Sunlight furnishes the energy needed by the seedling to manufacture food.
The flat should be given all the full, direct sunlight possible from the moment the first cotyledons appear.
If the seedlings don’t receive enough light, they will grow long and spindly.
When seedlings are grown indoors, they should be placed on a table or shelf as close to the south or east window.
Turn the flat every few days to keep the seedling’s growth straight.
If the amount of sunlight is seriously inadequate, fluorescent lights placed 12″ inches above the plants may be used instead. However, this is not as good as sunlight.
Air, like light, is essential for plant growth.
Few gardeners realize that air is just as crucial to the underground part of the plant as it is to the part above ground.
An abundance of air also discourages the growth of harmful fungi, such as those causing damping-off.
If you have used a glass or plastic covering over the flat or seed pan, remove it as soon as the seedlings are well up.
How to Start The Seeds?
The prepared soil mixture may be placed in any container of convenient shape and size, provided there are drainage holes in the bottom.
When raising a lot of seedlings, an ordinary wooden flat is most commonly used.
For fewer seedlings, flower pots or bulb pans would be more practical, especially when growing the seedlings indoors.
Follow these steps:
- Place a 1/2-inch-layer of sphagnum moss or coarse compost in the bottom of each container.
- Then add the soil mixture until it is almost level with the top of the flat or flower pot.
- Press the mixture down lightly and sow seeds thinly in rows 2” inches apart.
- The larger seeds such as calendulas, marigolds, and zinnias should be spaced farther apart—about 2” to 3” times their own diameter.
- The finer seeds may be sown a little closer, but they should not touch.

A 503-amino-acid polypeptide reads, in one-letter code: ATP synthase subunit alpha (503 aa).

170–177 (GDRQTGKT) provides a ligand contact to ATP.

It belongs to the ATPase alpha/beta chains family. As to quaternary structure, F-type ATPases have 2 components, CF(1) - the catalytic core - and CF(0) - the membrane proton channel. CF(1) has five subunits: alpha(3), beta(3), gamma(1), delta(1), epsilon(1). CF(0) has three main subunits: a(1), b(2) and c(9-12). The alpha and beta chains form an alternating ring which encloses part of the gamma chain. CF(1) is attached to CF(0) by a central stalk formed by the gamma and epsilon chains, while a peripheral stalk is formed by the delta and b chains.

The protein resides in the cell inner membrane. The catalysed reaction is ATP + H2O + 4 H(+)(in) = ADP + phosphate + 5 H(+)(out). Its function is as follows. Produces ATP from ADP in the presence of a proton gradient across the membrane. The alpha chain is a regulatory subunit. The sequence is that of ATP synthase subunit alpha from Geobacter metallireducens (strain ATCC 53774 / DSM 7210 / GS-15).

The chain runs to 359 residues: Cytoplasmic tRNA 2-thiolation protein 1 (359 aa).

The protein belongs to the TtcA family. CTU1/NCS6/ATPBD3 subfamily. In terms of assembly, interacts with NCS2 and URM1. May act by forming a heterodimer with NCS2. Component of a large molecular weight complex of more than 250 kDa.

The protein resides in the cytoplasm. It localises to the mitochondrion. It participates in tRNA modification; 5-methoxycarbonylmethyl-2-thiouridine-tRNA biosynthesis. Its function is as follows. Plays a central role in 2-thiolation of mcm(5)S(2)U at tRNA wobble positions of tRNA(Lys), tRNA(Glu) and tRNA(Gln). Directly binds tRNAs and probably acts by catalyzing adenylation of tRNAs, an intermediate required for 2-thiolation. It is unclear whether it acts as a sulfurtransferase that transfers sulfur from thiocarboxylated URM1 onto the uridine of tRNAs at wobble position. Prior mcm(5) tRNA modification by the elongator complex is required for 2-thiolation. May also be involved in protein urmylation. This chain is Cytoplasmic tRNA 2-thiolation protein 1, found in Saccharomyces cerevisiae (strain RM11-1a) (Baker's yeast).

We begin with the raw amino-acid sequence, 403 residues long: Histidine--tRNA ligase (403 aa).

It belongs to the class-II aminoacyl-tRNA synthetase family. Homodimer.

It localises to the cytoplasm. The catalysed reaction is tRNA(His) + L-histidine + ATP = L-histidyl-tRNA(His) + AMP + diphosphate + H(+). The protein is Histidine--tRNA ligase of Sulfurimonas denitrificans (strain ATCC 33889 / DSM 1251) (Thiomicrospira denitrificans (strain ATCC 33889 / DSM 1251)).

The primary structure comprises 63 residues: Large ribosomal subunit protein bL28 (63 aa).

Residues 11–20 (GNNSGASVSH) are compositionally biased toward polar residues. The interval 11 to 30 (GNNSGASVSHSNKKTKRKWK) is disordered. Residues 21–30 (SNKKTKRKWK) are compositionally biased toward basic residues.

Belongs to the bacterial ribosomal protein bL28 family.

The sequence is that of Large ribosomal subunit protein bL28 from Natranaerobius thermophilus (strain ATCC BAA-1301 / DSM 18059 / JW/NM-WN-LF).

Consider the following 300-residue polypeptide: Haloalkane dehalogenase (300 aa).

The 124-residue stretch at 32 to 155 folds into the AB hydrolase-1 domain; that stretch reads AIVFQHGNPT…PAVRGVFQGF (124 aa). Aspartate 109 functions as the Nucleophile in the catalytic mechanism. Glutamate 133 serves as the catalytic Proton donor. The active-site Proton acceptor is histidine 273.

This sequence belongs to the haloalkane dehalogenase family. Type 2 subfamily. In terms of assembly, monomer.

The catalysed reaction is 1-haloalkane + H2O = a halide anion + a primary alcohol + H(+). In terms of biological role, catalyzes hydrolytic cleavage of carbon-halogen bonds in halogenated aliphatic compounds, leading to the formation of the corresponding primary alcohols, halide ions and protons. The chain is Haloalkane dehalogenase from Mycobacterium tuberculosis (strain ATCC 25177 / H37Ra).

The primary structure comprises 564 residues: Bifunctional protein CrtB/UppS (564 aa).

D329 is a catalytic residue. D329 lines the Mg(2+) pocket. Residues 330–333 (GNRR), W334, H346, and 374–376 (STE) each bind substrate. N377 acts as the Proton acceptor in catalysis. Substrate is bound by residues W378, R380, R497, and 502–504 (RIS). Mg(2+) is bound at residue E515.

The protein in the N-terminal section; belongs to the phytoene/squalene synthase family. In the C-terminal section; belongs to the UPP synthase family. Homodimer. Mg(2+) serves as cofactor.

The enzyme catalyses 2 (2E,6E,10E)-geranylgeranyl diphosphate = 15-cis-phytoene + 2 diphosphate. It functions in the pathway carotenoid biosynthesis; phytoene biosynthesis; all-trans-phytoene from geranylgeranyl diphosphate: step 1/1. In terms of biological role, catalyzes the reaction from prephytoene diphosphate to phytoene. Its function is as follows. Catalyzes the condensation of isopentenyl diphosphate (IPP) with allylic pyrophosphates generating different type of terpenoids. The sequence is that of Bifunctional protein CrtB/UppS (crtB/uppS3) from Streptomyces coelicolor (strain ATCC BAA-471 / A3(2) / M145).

- As an extra precaution against damping-off, I treat all seeds with a seed protectant such as Arasan, Semesan, and Spergon.
- To coat the seeds with the material, take up a bit of the powder on the tip of a knife.
- Drop the material into the seed packet and shake the seeds in the packet. This method will coat the seeds evenly and thoroughly.
Several handy devices on the market make seed-sowing easier, but the simplest device is a folded piece of smooth, heavy paper.
Fairly large seeds should be pressed into the soil and then covered with a scant 1/8-inch-layer of soil.
Very fine seeds should not be covered but merely pressed into the soil.
Here are the steps to follow:
- Cover the flat or flower pot as suggested above but often examine for signs of germination.
- As soon as the seedlings appear, provide sufficient ventilation to prevent excessive condensation on the inside of the cover.
- If, despite careful sowing, the seedlings crowd each other, thin them out, using tweezers if necessary, and stand free.
A dozen good sturdy seedlings are worth 50 puny, spindly ones.
2 to 4 weeks after the seedlings emerge, they will be large enough to transplant.
The first or second true leaf development is the signal to remove them from the seedbed.
For more details about transplanting seedlings to the garden, see next month’s FLOWER GROWER.